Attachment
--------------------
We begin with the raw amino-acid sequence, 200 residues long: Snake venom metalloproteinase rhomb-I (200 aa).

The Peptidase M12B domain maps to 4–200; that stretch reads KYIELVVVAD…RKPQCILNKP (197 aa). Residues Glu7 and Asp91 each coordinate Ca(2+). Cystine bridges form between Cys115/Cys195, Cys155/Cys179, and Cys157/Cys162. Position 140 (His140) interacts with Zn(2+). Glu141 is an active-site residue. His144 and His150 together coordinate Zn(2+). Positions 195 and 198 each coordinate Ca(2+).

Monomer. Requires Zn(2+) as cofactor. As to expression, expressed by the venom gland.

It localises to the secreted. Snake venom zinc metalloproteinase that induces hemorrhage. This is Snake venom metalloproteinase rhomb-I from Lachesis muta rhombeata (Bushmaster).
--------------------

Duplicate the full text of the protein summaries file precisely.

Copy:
We begin with the raw amino-acid sequence, 200 residues long: Snake venom metalloproteinase rhomb-I (200 aa).

The Peptidase M12B domain maps to 4–200; that stretch reads KYIELVVVAD…RKPQCILNKP (197 aa). Residues Glu7 and Asp91 each coordinate Ca(2+). Cystine bridges form between Cys115/Cys195, Cys155/Cys179, and Cys157/Cys162. Position 140 (His140) interacts with Zn(2+). Glu141 is an active-site residue. His144 and His150 together coordinate Zn(2+). Positions 195 and 198 each coordinate Ca(2+).

Monomer. Requires Zn(2+) as cofactor. As to expression, expressed by the venom gland.

It localises to the secreted. Snake venom zinc metalloproteinase that induces hemorrhage. This is Snake venom metalloproteinase rhomb-I from Lachesis muta rhombeata (Bushmaster).